Elevated PSA and just diagnosed with cancer .Freaking out!

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I had 2 elevated PSA readings then had it tested and they found multiple cancer cells in the prostrate that has not spread.They want to remove the prostrate.I am very anxious.I also have a consult for chemo but my urologist thinks the removal of the prostrate will be the best way to go to entirely get rid of the cancer.Anybody had this done.Is it painful? They will be using robotic arms or scope .What are the after efx of this surgery?Freaking out!

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  • Posted

    My brother has just had his prostate removed. His PSA test was elevated, just, otherwise he had no symptoms. He was given various options including radiotherapy, but he just wanted to be certain to get rid of the cancer, I think because his wife had died of bowel cancer played a part. He had a robot to help with the op and it all went well. He did feel very tired afterwards he said. Two or so months later he is going sailing again. He was very relieved when the surgeon said you have no cancer. As time goes by the more he thinks he did the right thing.

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    • Posted

      In uk they give the choice of removal or radiotherapy / brachytherapy statistics show the same chance of the cancer returning whether you have radiotherapy or removal

      chemo is only given here when the cancer has spread to the bones it really isn't needed for cancer contained in the prostate

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  • Posted

    I would listen to stories from this website as well as other prostate cancer support sites. Many men have been through this and can give you a better idea what the surgery entails and what to expect . GOOD LUCK!

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  • Posted

    Hi edward727...

    I was diagnosed in Australia, late 2017 with agressive prostate carcinoma, confirmed immediately thereafter with digital examination & 2 mri scans. I was 62 years of age at the time.

    Uroligist kindly offered to 'whip it out' for me pronto. Being the 'stud' I had led myself to be, I demanded another option, radiotherapy, including anti hormone treatments during 6 months last year

    I'm now in remission from prostate cancer, able to achieve familiar erections, non dry ejaculation; about 30% 'back to normal'. Took a bit of a journey to get here though, including a self inflicted nervous breakdown during 2018; alcohol abuse.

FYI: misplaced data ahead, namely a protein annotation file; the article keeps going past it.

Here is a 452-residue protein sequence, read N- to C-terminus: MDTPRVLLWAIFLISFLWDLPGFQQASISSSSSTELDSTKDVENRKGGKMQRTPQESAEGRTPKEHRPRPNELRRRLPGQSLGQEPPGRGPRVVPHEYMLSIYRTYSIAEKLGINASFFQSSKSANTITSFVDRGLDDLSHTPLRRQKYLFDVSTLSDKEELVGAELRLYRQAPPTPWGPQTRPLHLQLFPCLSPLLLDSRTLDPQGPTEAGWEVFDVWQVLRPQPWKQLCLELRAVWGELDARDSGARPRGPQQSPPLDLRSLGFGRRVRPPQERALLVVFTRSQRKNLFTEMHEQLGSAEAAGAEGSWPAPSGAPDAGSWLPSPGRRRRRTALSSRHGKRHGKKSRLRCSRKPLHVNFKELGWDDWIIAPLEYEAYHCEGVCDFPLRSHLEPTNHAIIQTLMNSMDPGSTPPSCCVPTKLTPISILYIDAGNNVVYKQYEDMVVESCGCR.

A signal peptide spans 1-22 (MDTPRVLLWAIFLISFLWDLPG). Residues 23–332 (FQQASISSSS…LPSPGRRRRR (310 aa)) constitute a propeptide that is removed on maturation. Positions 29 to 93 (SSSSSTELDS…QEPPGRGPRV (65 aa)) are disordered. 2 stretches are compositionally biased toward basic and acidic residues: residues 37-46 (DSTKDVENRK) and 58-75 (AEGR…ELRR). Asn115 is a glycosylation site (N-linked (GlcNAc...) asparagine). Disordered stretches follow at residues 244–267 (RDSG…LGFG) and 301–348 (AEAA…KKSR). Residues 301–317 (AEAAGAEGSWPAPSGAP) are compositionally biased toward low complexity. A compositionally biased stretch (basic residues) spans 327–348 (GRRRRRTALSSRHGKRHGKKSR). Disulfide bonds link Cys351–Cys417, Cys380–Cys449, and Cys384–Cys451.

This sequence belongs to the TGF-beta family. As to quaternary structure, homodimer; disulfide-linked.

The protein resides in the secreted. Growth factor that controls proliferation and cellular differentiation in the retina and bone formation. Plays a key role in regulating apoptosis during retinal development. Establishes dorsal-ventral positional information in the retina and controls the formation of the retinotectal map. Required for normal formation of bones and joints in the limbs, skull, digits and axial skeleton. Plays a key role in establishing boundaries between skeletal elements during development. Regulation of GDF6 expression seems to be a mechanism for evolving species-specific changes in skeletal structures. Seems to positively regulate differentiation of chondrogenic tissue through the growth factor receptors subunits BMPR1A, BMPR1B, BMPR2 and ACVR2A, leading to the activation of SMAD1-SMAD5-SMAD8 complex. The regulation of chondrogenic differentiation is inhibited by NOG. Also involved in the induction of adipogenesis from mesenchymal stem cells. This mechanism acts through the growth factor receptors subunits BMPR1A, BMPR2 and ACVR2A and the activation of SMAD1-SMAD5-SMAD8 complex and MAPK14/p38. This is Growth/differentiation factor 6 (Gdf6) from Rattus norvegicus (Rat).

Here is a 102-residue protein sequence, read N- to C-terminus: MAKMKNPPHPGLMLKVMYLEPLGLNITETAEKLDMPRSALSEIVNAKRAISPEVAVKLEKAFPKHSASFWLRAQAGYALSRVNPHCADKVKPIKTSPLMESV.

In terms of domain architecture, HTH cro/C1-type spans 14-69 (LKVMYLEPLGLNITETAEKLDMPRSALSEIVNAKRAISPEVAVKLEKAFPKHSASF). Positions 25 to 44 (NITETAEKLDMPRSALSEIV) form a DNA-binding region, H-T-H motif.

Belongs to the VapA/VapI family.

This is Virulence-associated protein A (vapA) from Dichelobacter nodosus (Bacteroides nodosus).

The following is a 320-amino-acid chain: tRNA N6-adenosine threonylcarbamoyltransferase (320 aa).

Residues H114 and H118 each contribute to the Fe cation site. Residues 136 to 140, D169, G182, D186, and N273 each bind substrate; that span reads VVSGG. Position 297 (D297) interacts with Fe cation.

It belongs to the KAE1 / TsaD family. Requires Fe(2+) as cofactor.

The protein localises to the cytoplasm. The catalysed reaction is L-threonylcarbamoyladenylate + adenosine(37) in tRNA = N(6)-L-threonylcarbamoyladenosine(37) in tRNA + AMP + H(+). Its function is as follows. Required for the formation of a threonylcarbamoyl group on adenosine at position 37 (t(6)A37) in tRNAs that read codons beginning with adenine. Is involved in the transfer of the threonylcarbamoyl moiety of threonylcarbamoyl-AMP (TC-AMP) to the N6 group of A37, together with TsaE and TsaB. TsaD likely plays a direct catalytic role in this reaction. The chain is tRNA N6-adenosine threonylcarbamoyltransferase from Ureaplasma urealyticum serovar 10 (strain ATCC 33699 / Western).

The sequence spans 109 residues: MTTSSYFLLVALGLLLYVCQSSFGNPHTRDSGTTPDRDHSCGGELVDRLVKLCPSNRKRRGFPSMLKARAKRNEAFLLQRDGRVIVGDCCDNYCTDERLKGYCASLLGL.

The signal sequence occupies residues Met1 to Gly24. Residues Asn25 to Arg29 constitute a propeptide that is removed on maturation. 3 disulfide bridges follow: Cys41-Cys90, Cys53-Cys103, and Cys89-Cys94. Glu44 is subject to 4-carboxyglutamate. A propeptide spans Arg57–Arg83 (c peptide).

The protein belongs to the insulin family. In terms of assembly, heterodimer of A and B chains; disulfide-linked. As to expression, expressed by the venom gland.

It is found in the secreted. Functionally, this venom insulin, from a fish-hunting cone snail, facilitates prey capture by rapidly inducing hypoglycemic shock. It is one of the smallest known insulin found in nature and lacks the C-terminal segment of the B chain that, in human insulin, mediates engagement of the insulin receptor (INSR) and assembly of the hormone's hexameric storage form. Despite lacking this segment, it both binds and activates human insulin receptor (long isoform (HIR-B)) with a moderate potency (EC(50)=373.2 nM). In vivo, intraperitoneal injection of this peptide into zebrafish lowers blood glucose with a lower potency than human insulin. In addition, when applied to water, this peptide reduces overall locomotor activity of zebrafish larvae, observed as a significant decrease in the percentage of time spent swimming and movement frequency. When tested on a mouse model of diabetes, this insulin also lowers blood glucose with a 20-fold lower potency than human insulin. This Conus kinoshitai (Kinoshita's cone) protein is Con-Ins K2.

From my point of view I wisely chose non-surgery over radical prostate removal; non spread of cancer to other areas of anatomy

    Of course there is a long term side effect, in my case, radiation proctitis or pelvic radiation disease or a f****d up colon. This affects my quality of life since February, but - it's getting better, slowly, however, very slowly. I am however, able to f**k again, so how good is that! From my point of view at the age of 64? Pretty damn good.

    Wish you well for your journey. Think carefully, trust your medical specialists and chose well. It's your body and life.

    Kin regards......

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  • Posted

    Edward,

    No need to be "freaking out". You didn't mention the Gleason grade of the cancer. I assume you had a biopsy. Did your urologist suggest "watchful waiting" also called "active surveillance". If you have a high level of anxiety you may not be psychologically suited for waiting. There are two ways to go, as you know, removal and radiation. I had radiation five years ago and my cancer is 100% gone - my PSA is 0.2 and holding steady. However, my prostate is still in place, so I began to have symptoms of BPH. In other words, the prostate grew and began to block my urine flow, and this effected my entire life. I have had two surgeries to counter this, but am still having some issues. After removal (RRP) it can take up to a year to become fully continent again - in other words, you will have to relearn how to control your urine flow. There is also the possibility of ED (erectile dysfunction). Anyway you look at it, whether your prostate is removed or radiated you are going to have some issues. But, the main goal is to get rid of the cancer before it spreads. Prostate cancer is normally confined in early stages, so in almost all cases the radiation or surgery can be successful. Before making any final decisions you may want to consult with several doctors who do the various procedures to get a second or third or fourth opinion. Prostate cancer is slow growing so you have time to consider all your options.